Alternatively, it can be argued that in Kesey’s novel, while manipulation by the mechanics of the “combine” forces the characters to believe they are insane so they can be controlled, it may seem that McMurphy’s unmanageable influence allows the characters to reclaim their “sanity” and turn it into a level of strength. When comparing the men in the ward with the Big Nurse in part 4 of the novel and the Chief admitting, “maybe the Combine wasn’t all-powerful” it could be argued that Kesey is implying that it is much more “insane” of the Big Nurse to have had so much control; the realisation of Harding towards the end of the novel that “perhaps the more insane a man is, the more powerful he could become” makes the readers question whether Kesey is really arguing that power is, or should be, the ultimate goal of the characters, or if it is just the strength to realise that no matter where or who they are, they can survive in reality. After the key event of the fishing trip in part 3 of the novel, Chief Bromden realises “you have to laugh at the things that hurt you…to keep the world from running you plumb crazy”. It is this moment where the laughter of the characters portrays that they can’t be truly insane and would suggest that this realisation allows the characters themselves to finally distinguish between sanity and insanity and escape from the distorted and “foggy” world the Big Nurse trapped them in. Therefore, with the fact that the characters themselves are able to eventually distinguish between sanity and insanity, it can be argued that the novel itself serves an overarching purpose of questioning the conventional meaning of insanity. Therefore, if we trust Kesey’s interpretation, making it uncomplicated too distinguish between the two.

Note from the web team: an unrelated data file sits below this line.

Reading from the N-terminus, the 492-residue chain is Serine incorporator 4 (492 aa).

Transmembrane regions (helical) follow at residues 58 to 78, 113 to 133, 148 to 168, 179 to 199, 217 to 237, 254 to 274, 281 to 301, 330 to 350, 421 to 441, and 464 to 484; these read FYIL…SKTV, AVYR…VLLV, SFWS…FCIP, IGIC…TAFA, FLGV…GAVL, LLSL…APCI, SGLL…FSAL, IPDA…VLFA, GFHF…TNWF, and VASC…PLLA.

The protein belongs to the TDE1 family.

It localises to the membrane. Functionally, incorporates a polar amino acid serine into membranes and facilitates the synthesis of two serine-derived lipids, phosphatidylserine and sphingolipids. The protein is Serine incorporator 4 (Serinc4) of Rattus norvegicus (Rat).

In both Kesey’s novel and Perkin Gilman’s novella, characterisation and plot development is extremely important when making the distinction between sanity and insanity. In ‘One Flew Over the Cuckoo’s Nest’, the form of the novel, being split into four parts, portrays the gradual weakening of McMurphy as a character. The readers are led to question whether the protagonist McMurphy is actually psychopathic, or whether he pretends to be to escape from the “rigorous life on the work farm” he had been forced employment on for “fighting and fucking too much”. Upon his arrival in the ward, he declares himself “bull goose loony”- language that can arguably be seen to disregard the dangers of mental illness and portrays McMurphy’s initial misunderstanding of how the ward is progressively oppressive the more “crazy” a person is. It is clear that his deviant behaviour and “hassling” of Nurse Ratched is represented in a comical way, almost as though it is a game to him to defy “the combine”. Throughout the novel, it appears McMurphy is a “martyr” to the other characters; the fact that he is not affected by the “fog” that the other characters are so terrified of perfectly symbolises the power, or strength, he holds over the carefully constructed system. It is clear that his purpose is to allow the other characters to realise they are “no crazier than the average asshole out walking around on the streets”, suggesting that Kesey is trying to explicitly make a differentiation between sane and insane. However, the final part of the novel presents McMurphy’s “exhaustion” escalate into what could arguably be seen as him truly having psychopathic tendencies. While it can be argued that his death portrays the idea of his strength saving the other characters, the final attack on the Big Nurse, “after he’d smashed through that glass door” seems to be driven by a violent madness where McMurphy had gone past “rational thinking” and much further than what was solely a fight against her domination.